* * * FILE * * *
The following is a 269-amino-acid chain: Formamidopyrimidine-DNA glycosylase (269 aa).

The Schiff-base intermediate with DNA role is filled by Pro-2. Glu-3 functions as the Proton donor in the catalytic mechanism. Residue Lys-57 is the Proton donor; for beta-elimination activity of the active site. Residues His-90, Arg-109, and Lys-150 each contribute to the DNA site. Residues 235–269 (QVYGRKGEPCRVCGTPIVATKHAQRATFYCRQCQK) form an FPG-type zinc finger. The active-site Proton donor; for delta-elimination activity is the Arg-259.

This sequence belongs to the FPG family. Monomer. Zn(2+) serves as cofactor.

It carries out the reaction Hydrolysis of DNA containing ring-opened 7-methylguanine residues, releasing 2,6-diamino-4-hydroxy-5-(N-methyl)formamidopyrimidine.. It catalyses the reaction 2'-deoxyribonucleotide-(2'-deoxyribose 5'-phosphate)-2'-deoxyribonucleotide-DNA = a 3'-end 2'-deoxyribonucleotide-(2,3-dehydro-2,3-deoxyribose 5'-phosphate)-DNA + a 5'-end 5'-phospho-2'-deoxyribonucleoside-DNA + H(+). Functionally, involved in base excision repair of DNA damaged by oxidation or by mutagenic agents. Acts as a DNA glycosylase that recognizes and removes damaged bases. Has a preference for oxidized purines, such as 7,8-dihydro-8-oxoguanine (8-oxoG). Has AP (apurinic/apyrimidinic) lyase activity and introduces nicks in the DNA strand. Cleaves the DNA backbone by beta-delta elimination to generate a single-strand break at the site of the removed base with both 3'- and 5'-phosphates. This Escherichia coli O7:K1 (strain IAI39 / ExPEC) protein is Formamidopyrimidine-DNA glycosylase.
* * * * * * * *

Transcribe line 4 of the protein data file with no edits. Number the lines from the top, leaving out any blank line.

It carries out the reaction Hydrolysis of DNA containing ring-opened 7-methylguanine residues, releasing 2,6-diamino-4-hydroxy-5-(N-methyl)formamidopyrimidine.. It catalyses the reaction 2'-deoxyribonucleotide-(2'-deoxyribose 5'-phosphate)-2'-deoxyribonucleotide-DNA = a 3'-end 2'-deoxyribonucleotide-(2,3-dehydro-2,3-deoxyribose 5'-phosphate)-DNA + a 5'-end 5'-phospho-2'-deoxyribonucleoside-DNA + H(+). Functionally, involved in base excision repair of DNA damaged by oxidation or by mutagenic agents. Acts as a DNA glycosylase that recognizes and removes damaged bases. Has a preference for oxidized purines, such as 7,8-dihydro-8-oxoguanine (8-oxoG). Has AP (apurinic/apyrimidinic) lyase activity and introduces nicks in the DNA strand. Cleaves the DNA backbone by beta-delta elimination to generate a single-strand break at the site of the removed base with both 3'- and 5'-phosphates. This Escherichia coli O7:K1 (strain IAI39 / ExPEC) protein is Formamidopyrimidine-DNA glycosylase.